Bena Mae Seivers, my sister, wrote her final column for this newspaper last week. It was also her shortest column because she had to hurry to finish the last of a three-part series of stories before being taken to the hospital. There, last Thursday, July 14, she passed away due to complications from leukemia. She was 89 years of age and had written the column for this newspaper for 25 years.
She and I had talked about and were planning a big twenty-fifth year celebration of her column “Simple Pleasures” in August. It was in that month in 1991 when she contacted me and said we needed a column devoted to women readers. I agreed and she volunteered to write it but with one stipulation, that is, she did not want her name to be attached to it because she wasn’t sure our readers would like it. After three months, and many inquiries about who was writing the column, I told her our readers loved it and I wanted to give her credit for it. She agreed. For that matter she and I agreed on any subject whether it was politics, religion, TV shows, music, or you name it, we had similar opinions.
Bena Mae said, “I never thought of myself as a writer. But after reading the book “If you can Talk, You can Write,” the former at which I was quite adept, I plunged into writing a weekly newspaper column, never considering it more than a chat with a friendly neighbor. To my surprise…and delight, I found that readers of the column felt the same way. Thus began a beautiful friendship that has been most rewarding.”
The letters and phone calls came pouring in and we knew we had a popular columnist. So popular in fact that in 1995 we published a book, at the urging of many readers, that included many of her favorite stories and recipes. The 4,000 copies of the book went quickly. Even today we still get calls for the book. I’ve seen copies of it for sale on the Internet for as much as $65.00.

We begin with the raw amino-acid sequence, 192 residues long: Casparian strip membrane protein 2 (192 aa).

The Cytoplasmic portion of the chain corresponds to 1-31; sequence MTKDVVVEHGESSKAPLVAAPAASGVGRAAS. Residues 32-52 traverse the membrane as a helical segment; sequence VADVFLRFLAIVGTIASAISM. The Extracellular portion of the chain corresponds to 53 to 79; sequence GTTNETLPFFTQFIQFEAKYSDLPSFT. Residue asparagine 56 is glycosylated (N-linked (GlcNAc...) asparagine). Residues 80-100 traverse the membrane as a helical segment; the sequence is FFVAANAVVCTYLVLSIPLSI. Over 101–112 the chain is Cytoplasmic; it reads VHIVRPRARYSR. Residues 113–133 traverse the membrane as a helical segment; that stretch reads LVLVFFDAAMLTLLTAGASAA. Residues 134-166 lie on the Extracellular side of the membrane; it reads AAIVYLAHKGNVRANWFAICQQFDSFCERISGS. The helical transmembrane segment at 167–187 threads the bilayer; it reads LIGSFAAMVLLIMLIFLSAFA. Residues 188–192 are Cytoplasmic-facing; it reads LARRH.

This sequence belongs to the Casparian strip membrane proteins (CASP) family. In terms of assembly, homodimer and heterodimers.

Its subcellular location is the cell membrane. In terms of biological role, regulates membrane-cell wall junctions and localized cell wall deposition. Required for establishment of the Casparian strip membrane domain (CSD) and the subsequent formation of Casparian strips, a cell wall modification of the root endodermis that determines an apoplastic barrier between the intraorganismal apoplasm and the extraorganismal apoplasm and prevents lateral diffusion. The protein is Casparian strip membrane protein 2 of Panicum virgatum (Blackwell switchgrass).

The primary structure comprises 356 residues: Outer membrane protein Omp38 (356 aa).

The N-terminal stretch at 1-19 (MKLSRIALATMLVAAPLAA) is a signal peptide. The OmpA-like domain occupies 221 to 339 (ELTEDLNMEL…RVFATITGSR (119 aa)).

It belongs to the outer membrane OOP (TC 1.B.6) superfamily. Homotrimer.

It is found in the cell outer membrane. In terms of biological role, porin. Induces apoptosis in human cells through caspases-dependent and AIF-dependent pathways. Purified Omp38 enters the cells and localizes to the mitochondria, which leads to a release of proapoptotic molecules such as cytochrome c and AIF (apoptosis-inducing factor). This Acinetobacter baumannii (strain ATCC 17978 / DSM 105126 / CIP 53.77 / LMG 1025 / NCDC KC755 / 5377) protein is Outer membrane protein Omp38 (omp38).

Bena Mae had a beautiful writing style. She may have developed it from her reading habits. She was an avid reader, whether it was books or newspapers, she was constantly reading. Hundreds of times I was told how much our readers liked my sister’s column. She regularly received letters from our local subscribers, as well as those in places like Florida, California, Ohio and others.
She loved to write the column. She often told me how much it helped her to cope with the nine years she suffered with leukemia. At times she was so ill she could barely get out of bed, but wanting to write the column gave her the will to do so.
I’m not one to talk very long on the telephone, but our weekly conversations would often last an hour or more. I would never know if she felt bad or not because she was so cheerful. It was uplifting to hear her voice. She and I loved to talk about grandchildren. She especially loved her grandson Sam.
When I was a young boy, before she married, I loved Bena Mae so much because she would bring home cases of those little six ounce bottles of Grapette from the plant in south Corbin where she worked. I couldn’t get enough of that little drink.
As a teenager I looked forward to the many weekends when she and her husband Raymond made the trip, first from Oak Ridge and later from Clinton, to visit our mother and father in Corbin. We would have big family get togethers.
My wife Judy and I went on our first vacation in Florida with her and Raymond. We also teamed on other vacations and would visit them often.
Bena Mae was a great cook and decorator. Our readers would regularly call and ask to speak with Bena Mae to ask about a recipe she had written in her column. Her decorative skills won her a trip to England on the QE-2 Cruise Ship in Country Living magazine. The pictures of her house the magazine featured were published in several editions of the magazine.
A couple of weeks ago Bena Mae called me to tell me how much I had meant to her and how much joy her column had brought into her life. She knew the battle she was fighting with leukemia was about to take its toll. I expressed to her how much she meant to me and how much our readers had enjoyed her column.
Our readers however will still get to enjoy her writings because Trent Knuckles and I have talked about going back through the files and publishing some of her earlier columns.
Visitation is scheduled this Wednesday at the Holley-Gamble Funeral Home in Clinton from 5 to 7p.m.